After the November Presidential election, there was an abundance of whining, the likes of which I don’t remember in my lifetime. While there are always disappointments with the results of any competition, including elections, people generally accept the outcome and move on. That’s not the case here… or not yet anyway…
According to Guy Winch Ph.D., “…complaining, venting and whining have different effects on our psychology and emotions”. In general, complaints are seen as having a legitimate basis and tend to be episodic. An individual or group will take a position, state the reasons behind the belief and then suggest alternatives for change. This type of interaction can be educational and transformative in nature. Whining (according to the Oxford Dictionaries), on the other hand, is “complaining in a feeble and petulant way”. It is ongoing in nature and it sounds like an annoying broken record. The result is that it is very off-putting and simply not the way to appeal to others. It doesn’t build empathy, compassion or support for your case.
So whether it’s the election results, your relationships, your job or anything else that’s important to you, think about how best to state your position to generate your desired outcome. In his book, , which was written in 1936 and is considered one of the first best-selling self-help books ever published, the author, Dale Carnegie, talked about building sustainable relationships and influencing others. Here are the twelve ways he believed would help win people over to your way of thinking:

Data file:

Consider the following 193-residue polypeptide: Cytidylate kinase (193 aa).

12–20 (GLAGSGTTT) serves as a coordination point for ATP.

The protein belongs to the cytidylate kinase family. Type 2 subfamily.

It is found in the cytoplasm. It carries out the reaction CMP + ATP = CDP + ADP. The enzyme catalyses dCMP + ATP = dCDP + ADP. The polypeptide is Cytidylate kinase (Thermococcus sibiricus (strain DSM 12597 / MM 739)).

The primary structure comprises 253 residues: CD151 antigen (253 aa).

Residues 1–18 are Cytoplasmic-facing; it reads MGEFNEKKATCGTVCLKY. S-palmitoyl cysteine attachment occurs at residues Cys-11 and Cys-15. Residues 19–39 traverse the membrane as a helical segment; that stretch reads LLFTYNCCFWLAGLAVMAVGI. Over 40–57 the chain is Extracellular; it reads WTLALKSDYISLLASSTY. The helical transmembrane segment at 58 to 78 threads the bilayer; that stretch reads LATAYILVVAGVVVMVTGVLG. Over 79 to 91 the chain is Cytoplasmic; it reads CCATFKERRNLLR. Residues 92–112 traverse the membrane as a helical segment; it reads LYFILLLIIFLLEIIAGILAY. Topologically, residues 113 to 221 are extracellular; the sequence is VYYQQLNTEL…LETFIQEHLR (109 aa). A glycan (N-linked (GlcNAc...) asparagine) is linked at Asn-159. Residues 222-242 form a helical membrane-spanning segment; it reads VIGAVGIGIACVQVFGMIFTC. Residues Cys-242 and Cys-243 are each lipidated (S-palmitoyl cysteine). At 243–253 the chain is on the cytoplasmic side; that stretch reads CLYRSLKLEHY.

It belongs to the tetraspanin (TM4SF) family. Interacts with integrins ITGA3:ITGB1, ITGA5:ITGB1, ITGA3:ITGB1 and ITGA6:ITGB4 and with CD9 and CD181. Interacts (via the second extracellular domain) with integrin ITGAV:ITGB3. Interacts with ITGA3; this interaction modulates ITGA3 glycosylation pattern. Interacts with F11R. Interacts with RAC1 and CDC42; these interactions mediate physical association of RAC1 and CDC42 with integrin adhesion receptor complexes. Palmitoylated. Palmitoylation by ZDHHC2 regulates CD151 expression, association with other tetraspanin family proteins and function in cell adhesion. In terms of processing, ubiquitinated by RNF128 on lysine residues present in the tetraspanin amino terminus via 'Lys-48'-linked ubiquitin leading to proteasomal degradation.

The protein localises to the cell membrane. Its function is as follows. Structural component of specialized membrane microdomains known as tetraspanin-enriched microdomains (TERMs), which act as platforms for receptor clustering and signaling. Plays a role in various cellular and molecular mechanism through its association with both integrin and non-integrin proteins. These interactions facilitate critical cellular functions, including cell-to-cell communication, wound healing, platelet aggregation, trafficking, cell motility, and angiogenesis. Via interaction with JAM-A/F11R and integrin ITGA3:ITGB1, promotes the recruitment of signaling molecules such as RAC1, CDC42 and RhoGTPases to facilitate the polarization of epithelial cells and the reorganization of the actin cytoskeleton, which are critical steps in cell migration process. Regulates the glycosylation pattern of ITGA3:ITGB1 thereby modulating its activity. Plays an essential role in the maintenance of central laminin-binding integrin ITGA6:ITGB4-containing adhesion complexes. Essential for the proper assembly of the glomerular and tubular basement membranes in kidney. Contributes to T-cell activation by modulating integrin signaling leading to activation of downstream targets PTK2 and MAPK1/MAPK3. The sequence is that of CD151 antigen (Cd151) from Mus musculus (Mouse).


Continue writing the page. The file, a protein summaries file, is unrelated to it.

- Avoid arguments.
- Show respect for the other person’s opinions.
- If you’re wrong, admit it quickly and emphatically.
- Begin (your conversation) in a friendly way.
- Start with questions to which the other person will answer yes.
- Let the other person do a great deal of the talking.
- Let the other person feel the idea (or solution) is his or hers.
- Try to see things from the other person’s point of view.
- Be sympathetic with the other person’s ideas and desires.
- Appeal to nobler motives.
- Dramatize your ideas.
- Offer a challenge.
In the end, remember, you can win people over to your perspectives by looking for shared experiences, by becoming a better listener, and by focusing on other people’s points of view. In that way you become a trusted and respected friend, relative or employee. You can’t accomplish those goals through whining. So stop whining and start winning. You can do it!